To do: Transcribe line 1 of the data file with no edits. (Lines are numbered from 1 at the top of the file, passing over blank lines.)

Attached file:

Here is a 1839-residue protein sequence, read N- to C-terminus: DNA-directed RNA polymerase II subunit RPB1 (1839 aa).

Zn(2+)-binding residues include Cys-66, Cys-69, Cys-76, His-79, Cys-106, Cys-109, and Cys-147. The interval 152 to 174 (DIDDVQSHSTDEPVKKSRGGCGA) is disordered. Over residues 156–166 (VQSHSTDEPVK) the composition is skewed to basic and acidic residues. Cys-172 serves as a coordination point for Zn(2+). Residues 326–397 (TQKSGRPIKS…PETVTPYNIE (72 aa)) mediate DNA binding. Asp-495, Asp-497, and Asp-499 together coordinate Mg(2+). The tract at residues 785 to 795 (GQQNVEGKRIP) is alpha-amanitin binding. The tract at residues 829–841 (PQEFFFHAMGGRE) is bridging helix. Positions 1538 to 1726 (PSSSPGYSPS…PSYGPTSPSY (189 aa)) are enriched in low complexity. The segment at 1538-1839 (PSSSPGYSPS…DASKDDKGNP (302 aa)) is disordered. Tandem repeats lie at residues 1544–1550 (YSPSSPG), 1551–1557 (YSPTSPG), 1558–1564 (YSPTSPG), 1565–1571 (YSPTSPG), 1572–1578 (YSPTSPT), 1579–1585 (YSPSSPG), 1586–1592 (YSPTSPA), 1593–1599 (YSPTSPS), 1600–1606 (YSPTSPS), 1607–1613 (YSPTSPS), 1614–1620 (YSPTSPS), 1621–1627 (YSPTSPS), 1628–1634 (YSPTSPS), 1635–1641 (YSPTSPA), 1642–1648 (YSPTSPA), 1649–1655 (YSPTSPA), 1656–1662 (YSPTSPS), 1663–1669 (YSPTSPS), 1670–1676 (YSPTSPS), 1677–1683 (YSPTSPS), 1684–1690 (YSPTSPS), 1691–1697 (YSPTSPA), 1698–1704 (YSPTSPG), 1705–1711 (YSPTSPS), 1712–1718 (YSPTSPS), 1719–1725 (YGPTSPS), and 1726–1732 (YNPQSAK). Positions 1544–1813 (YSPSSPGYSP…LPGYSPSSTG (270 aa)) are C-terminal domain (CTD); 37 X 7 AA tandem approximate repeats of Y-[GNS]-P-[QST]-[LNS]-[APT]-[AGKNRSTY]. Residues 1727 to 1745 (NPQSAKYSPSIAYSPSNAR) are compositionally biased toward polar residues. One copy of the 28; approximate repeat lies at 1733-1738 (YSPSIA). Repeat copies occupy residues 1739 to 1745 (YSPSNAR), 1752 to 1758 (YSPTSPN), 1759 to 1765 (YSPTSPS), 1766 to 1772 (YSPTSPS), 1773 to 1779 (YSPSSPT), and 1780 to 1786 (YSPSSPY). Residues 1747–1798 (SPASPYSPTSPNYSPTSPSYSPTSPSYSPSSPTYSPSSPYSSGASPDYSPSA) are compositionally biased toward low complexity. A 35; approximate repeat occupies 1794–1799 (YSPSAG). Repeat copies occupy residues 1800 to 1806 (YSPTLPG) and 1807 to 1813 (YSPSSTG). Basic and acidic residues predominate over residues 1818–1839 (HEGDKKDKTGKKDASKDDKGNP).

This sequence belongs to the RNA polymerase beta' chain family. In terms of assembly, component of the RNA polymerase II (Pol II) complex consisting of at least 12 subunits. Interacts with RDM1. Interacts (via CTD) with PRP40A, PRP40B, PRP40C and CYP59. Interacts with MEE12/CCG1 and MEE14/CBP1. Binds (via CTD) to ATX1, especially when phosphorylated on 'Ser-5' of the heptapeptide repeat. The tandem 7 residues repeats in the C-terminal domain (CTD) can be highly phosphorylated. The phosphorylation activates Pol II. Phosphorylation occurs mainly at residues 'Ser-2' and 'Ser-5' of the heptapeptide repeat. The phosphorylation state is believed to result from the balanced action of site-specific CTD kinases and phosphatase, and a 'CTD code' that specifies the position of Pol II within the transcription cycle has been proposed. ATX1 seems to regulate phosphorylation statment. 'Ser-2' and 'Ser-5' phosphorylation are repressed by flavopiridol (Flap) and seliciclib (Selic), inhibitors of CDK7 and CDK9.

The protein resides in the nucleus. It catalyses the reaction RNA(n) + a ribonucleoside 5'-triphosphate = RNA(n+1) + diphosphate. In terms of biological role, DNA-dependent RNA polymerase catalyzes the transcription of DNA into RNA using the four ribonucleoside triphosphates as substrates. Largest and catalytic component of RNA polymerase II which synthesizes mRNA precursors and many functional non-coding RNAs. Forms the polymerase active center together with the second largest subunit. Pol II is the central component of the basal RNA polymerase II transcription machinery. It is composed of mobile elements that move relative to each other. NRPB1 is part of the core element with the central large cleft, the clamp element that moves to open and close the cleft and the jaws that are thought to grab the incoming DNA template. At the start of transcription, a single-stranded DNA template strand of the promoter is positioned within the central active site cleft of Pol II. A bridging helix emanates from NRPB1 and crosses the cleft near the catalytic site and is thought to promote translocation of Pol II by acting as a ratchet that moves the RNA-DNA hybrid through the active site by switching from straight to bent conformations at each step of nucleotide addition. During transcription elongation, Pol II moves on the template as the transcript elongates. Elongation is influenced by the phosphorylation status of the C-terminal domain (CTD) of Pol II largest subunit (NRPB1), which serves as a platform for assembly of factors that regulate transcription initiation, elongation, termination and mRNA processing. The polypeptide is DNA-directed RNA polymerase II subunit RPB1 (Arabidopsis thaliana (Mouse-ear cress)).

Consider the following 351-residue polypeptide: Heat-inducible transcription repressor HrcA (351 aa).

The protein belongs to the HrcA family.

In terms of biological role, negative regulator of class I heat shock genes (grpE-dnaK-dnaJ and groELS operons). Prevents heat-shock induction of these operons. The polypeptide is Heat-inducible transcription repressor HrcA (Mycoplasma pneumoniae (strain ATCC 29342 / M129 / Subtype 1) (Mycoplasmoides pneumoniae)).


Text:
Here is a 1839-residue protein sequence, read N- to C-terminus: DNA-directed RNA polymerase II subunit RPB1 (1839 aa).